The NSA upshot: We're finally taking Internet privacy seriously

The debate over Snowden's status as PRISM leaker obscures real issue: The reach of the Fourth Amendment in a digital age

America's most secret agency found itself in unfamiliar territory this week: the focus of intense scrutiny by the media, Congress, and the public. Tech industry giants were dragged onto the hot seat as well, and fallout from the furor could set off a far-reaching debate about the limits of privacy in a digital age.

Reports about the extent of the National Security Agency's secret surveillance system known as PRISM have been contradictory -- even, perhaps, overstated. Internet giants Google, Yahoo, Facebook, and Twitter rushed to distance themselves from the scandal, denying claims that the NSA has direct access into their servers and the ability to hoover up communications at will.

"We didn't fight the Cold War just so we could rebuild the Stasi ourselves," Google chief architect Yonatan Zunger wrote in denial of the allegations.

As Ted Samson reports, in today's hyperconnected world there's an inherent risk of exposing our data when we share information online. Users "have to accept some level of responsibility if information they choose to share through posting updates and images on social networking or sharing geolocation data on their mobile devices becomes exposed."

But the kind of dragnet surveillance conducted by the NSA when it collected records on every call made by Verizon customers has Constitution defenders ranging from Sen. Rand Paul to the ACLU demanding reform. Metadata collected by the agency could allow it to build a detailed profile of every Verizon customer if it so chose, privacy groups worry. And the data could easily be combined with other data sets to allow all sorts of data mining.

Cloud providers are also feeling the heat from the NSA revelations, according to blogger David Linthicum. "The 'NSA scandal' will provide more fuel for the already cloud-paranoid," Linthicum writes. "Those on the fence regarding cloud computing will cite this as another reason to kick the can further down the road. Thanks for nothing, NSA."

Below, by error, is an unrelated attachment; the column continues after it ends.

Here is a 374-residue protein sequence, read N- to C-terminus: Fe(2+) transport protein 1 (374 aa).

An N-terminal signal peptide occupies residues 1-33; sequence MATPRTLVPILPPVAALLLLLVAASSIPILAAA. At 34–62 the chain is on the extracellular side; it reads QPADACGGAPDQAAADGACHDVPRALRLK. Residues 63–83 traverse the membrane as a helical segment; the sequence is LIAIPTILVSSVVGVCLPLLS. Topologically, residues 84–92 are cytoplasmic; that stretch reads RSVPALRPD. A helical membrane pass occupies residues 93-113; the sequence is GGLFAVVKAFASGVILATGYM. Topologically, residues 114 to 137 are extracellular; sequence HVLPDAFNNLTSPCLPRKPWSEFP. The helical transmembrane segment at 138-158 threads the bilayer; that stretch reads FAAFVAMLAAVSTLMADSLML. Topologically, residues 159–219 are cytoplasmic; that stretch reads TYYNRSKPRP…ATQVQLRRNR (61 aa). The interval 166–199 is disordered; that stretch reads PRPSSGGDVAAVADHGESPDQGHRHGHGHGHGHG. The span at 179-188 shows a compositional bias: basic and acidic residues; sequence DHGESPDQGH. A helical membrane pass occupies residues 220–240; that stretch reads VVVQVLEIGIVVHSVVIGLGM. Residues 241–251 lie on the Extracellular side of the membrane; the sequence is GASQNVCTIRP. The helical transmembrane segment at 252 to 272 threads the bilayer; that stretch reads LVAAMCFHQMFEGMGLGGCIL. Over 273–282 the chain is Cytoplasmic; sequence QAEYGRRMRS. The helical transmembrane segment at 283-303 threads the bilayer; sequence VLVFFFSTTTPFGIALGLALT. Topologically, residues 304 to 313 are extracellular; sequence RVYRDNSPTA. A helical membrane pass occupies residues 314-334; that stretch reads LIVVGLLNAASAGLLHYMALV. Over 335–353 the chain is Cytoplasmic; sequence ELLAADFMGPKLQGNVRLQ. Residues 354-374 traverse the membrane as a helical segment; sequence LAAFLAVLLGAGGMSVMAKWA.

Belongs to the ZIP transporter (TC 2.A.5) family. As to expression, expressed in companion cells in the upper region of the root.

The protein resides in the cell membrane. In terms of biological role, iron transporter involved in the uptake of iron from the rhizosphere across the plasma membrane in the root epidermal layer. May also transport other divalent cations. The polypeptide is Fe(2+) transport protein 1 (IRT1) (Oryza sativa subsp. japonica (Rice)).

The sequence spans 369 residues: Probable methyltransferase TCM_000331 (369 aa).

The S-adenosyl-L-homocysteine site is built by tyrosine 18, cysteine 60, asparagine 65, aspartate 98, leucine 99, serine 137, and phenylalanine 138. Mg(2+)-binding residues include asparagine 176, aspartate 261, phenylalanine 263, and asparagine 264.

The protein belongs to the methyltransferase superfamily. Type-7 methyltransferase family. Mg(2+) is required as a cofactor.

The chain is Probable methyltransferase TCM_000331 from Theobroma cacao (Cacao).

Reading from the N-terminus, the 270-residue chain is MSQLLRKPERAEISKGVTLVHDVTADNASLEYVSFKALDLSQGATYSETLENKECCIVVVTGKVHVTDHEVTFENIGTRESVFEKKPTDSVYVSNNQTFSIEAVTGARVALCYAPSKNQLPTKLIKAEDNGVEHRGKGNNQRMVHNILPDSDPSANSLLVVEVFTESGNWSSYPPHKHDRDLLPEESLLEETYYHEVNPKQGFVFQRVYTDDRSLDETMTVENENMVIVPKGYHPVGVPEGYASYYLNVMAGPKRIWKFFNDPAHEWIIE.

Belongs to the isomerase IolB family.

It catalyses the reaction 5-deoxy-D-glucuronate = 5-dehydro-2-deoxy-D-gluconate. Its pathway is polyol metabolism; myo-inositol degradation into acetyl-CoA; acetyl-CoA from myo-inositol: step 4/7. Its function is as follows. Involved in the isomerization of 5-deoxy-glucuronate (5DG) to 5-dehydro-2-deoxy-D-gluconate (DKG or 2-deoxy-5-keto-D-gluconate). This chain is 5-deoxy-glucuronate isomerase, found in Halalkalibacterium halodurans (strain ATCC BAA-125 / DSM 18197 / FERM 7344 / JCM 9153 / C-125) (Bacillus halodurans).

But InfoWorld's Robert X. Cringely sees a silver lining in the fact that a discussion about acceptable levels of data collection has finally begun:

We may end up deciding that what the NSA is doing is necessary for our nation's security and that the checks and balances to protect us against abuse are adequate. But it's something we, the people, need to decide -- not a bunch of well-connected cronies behind closed doors, not a bunch of clowns who think the Internet is a series of tubes. It comes down to you and me and the rest of us, together. If nothing else comes out of this, that would be enough.

Almost as if to prove Cringely's point, the focus in Washington has centered on PRISM leaker Edward Snowden, and reaction has been predictably hyperbolic -- ranging from "he's a traitor" (Speaker John Boehner) to "it's an act of treason" (Sen. Dianne Feinstein, chairwoman of the Intelligence Committee).

For a reasoned discussion to begin, we first need to clarify what the Fourth Amendment protections against unreasonable searches and seizures mean in the 21st century. "Aren't universal orders for phone and Internet logs precisely the kind of 'general warrant' that inspired so much fear and loathing in the Framers of the Constitution?" asked in a recent article. A 1979 court ruling, in which telephone records were found to be unprotected, "seemed to defy common sense that people didn't regard information about their communications -- with a suicide hot line, a phone-sex operator, a divorce lawyer, a substance-abuse counselor -- as private."

In the 21st century almost everything we do leaves a digital trail. But even the contents of your private messages or files stored in the cloud aren't really yours, according to this ruling. "Simply by using modern technology, Americans have -- for the most part unwittingly -- abandoned the Fourth Amendment's protection for a vast and growing portion of their intimate activities," Bloomberg's Julian Sanchez writes. "As the NSA has made all too clear, unless we update our concept of the Fourth Amendment to fit the realities of the Internet Age, those general warrants will be back -- on a far larger scale, and in secret."

Snowden may end up jailed under the Espionage Act for disclosing classified information. The much-needed debate, however, is over whether he exposed practices that should never have been secret in the first place.

This article, "The NSA upshot: We're finally taking Internet privacy seriously," was originally published at Get the first word on what the important tech news really means with the InfoWorld Tech Watch blog. For the latest business technology news, follow on Twitter.


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